Olives of the Roman Countryside

continued (page 2 of 2)

This situation remained almost unchanged until the eve of World War II. The harvest workers were mostly women and children, most of whom came from the areas on the border with Abruzzo. They worked from dawn to sunset and, like the farmworkers, slept in temporary shelters or in scattered farmhouses. The meal was bread and oil, supplemented, depending on the season, with wild chicory or tomatoes. In the evening, after the local farmworkers had walked the long distance from the orchards scattered on the hills to the town, they were greeted with a caldarello—a cauldron—on the hearth in which a hot soup or a good polenta was slowly cooking.

The old people of the olive-growing areas in Sabina still remember with nostalgia the festivals and dances that, weather permitting, took place every evening after work, accompanied by the accordion and concertina.

The years after World War II are those of the rebirth of olive culture in Lazio, especially after the distribution of new lands to the farmers, which encouraged new planting. In Sabina at that time, when a child was born, an olive seed was planted in a pot. "It will be your dowry," mothers used to tell their daughters. It would be ready to plant in the ground when she married.

Today the olive tree is one of the main crops in the hilly area of the region. The old system of harvesting the olives only when they have fallen to the ground has almost disappeared. The olives are now harvested by hand and milled quickly. Most of the old stone mills have been abandoned. Specialized machines now produce far better oils, in terms of both the flavor and the almost nonexistent acidity, and they can withstand comparison with their more popular Tuscan cousins. The few stone mills that remain produce the cold-pressed oil so much in demand by gourmets for their salads, but also for the ancient, poor soups of days gone by.

Recipes follow below.

1. Apicius (1:14) suggests keeping olives whole and to press them only when needed to preserve the fragrance and flavor of the fruit.
2. The powerful imperial Abbey of Farfa, about 23 miles (about 37.5 kilometers) from Rieti, with its extensive holdings in Lazio and elsewhere; olive culture, from the Middle Ages on, was one of its important activities. The abbots possessed a fleet of trading ships that they anchored at a port on the Tiber, which at the time was navigable as far as Perugia. In the Middle Ages, the most important fair in central Italy was held at Farfa. The Benedictine abbey of Subiaco (about 43 miles/70 kilometers east of Rome), one of the fourteen founded by Saint Benedict, is located in the upper valley of the Aniene River and is still a religious pilgrimage destination.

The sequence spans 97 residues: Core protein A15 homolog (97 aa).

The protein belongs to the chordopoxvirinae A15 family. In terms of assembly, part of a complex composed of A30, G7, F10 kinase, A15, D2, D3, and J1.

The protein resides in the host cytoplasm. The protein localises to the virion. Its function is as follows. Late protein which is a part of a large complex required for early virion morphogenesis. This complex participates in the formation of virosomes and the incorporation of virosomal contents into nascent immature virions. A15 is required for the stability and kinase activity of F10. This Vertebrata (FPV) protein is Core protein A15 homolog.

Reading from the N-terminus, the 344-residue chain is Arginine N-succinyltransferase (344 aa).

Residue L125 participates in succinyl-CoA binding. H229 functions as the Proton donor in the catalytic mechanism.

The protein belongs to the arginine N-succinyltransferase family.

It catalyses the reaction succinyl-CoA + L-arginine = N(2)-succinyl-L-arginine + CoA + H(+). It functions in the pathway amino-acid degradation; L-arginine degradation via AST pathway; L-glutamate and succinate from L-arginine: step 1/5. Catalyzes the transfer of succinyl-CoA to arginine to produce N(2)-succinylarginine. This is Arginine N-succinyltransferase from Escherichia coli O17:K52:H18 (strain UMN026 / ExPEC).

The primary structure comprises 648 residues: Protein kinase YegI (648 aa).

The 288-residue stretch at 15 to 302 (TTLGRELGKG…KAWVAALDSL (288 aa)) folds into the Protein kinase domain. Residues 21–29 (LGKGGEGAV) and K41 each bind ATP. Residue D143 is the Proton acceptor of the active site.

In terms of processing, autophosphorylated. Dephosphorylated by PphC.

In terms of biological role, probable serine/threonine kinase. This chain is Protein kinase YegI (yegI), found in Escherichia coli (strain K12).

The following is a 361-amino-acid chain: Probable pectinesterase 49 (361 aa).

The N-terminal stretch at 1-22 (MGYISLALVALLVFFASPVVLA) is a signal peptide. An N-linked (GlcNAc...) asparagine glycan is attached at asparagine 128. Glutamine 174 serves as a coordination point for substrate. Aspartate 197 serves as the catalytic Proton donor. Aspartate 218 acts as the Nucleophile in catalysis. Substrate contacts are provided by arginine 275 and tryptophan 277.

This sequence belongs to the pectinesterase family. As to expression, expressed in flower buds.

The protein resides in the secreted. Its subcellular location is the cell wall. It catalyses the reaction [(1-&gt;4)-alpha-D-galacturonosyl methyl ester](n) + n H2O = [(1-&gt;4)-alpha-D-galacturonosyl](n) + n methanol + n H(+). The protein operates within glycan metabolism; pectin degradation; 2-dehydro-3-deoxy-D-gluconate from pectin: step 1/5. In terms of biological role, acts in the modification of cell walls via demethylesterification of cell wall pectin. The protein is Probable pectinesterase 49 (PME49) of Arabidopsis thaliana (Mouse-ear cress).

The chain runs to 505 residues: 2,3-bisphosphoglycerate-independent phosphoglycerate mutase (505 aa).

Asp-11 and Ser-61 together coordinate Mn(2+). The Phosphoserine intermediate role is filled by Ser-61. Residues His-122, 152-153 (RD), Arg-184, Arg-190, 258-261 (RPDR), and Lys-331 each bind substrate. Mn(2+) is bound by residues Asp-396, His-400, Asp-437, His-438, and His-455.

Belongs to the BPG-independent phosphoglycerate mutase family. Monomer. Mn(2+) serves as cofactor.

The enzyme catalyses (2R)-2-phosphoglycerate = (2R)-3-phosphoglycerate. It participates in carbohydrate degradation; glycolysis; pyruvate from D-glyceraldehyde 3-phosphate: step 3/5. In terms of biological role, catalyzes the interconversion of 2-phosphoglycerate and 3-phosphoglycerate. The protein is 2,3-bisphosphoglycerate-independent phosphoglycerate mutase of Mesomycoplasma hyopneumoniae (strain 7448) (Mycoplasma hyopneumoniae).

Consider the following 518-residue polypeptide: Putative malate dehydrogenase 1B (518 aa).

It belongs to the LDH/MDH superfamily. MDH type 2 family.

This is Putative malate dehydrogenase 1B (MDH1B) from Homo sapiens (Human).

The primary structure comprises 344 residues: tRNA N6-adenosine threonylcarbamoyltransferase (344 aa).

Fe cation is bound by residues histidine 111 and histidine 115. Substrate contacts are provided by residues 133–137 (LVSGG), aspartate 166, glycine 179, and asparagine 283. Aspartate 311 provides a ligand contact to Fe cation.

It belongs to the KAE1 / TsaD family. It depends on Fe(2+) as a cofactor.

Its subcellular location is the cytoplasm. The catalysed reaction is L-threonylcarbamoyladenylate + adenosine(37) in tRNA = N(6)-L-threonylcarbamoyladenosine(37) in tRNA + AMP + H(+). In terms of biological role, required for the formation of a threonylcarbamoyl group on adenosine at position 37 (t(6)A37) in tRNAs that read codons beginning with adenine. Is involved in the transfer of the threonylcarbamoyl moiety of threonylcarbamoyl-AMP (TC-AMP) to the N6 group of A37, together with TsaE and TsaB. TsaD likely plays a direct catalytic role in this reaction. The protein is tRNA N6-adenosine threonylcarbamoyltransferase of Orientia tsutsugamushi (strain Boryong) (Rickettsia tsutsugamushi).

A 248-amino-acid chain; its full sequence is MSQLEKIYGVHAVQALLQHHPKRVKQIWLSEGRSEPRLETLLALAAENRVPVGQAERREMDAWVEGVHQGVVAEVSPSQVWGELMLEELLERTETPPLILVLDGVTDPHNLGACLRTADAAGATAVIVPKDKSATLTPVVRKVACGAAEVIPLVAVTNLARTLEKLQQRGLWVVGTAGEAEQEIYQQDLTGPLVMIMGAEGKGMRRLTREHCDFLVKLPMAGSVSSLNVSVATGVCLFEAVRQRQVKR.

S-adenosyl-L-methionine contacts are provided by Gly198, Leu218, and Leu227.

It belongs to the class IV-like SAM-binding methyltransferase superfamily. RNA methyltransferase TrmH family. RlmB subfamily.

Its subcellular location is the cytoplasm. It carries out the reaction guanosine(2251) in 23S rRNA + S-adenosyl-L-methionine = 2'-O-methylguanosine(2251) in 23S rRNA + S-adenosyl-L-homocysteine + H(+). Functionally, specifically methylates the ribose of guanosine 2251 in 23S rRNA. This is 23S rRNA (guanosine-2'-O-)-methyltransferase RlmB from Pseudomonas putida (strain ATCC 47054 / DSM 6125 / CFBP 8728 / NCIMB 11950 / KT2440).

3. Mountain chains in the central Apennines.
4. "Tucking in at the foot," that is, a process of pushing manure beneath the roots of the tree.


Makes 4 servings


2 sprigs rosemary
2 garlic cloves
1 pound (450 g) chickpeas, soaked and ready to cook
4 oil-packed anchovy fillets
4 tablespoons intensely fruity extra-virgin olive oil
7 ounces (200 g) cannolicchietti or other short soup pasta


  • Tie tightly together 1 rosemary sprig and 1 garlic clove with kitchen twine. Put the chickpeas in a saucepan, pour in 2 quarts (2 liters) water, and add the rosemary-garlic bundle. Season with salt and a generous grinding of pepper and cook over low heat until tender; the timing will depend on the age of the chickpeas. Check after 20 minutes and frequently thereafter.
  • Drain the anchovies and chop very finely. Pour the oil into a separate pan, add the remaining garlic clove and the remaining rosemary sprig, and sauté over low heat for about 4 minutes, or until the garlic is golden brown. Discard the rosemary and garlic, add the anchovies, and mash them with a fork until they dissolve. Add everything to the chickpeas and let the flavors blend for a few minutes more. Add the pasta and cook until al dente (6 to 7 minutes for cannolicchietti). Serve immediately.


Makes 4 servings


7 ounces (200 g) dry-cured black olives
Rind of 1/2 pesticide-free orange (colored part only)
Rind of 1/2 pesticide-free lemon (colored part only)
small piece dried chile, or 1 teaspoon red pepper flakes
2 tablespoons lemon juice
3 tablespoons medium-fruity extra-virgin olive oil, preferably from Sabina
Leaves from 1 small bunch marjoram


  • Soften the olives in lukewarm water, drain and dry them, and put them in a serving bowl. Cut the orange and lemon rind into very narrow strips and add to the bowl. Crumble in the chile and add the lemon juice, oil, marjoram, and a pinch of salt. Stir to combine, then let the flavors blend for a couple of hours before serving. Serve the olives with aperitifs.

This excerpt from Popes, Peasants, and Shepherds: Recipes and Lore From Rome and Lazio, to be published in early 2013, is reprinted with permission from University of California Press.

Oretta Zanini De Vita is a distinguished Italian food historian and author of more than 40 books, including Encyclopedia of Pasta. Encyclopedia of Italian Pasta Sauces, coauthored by Maureen B. Fant, is forthcoming from Norton in fall 2013.

Maureen B. Fant is a native New Yorker who has lived in Rome for many years. Trained as a classical archaeologist (she is coauthor of Women's Life in Greece and Rome), she now specializes—as writer, translator, and teacher—in the culture of Italian food from antiquity to the present. Her Encyclopedia of Italian Pasta Sauces, written with Zanini De Vita, will be published by Norton in fall 2013.

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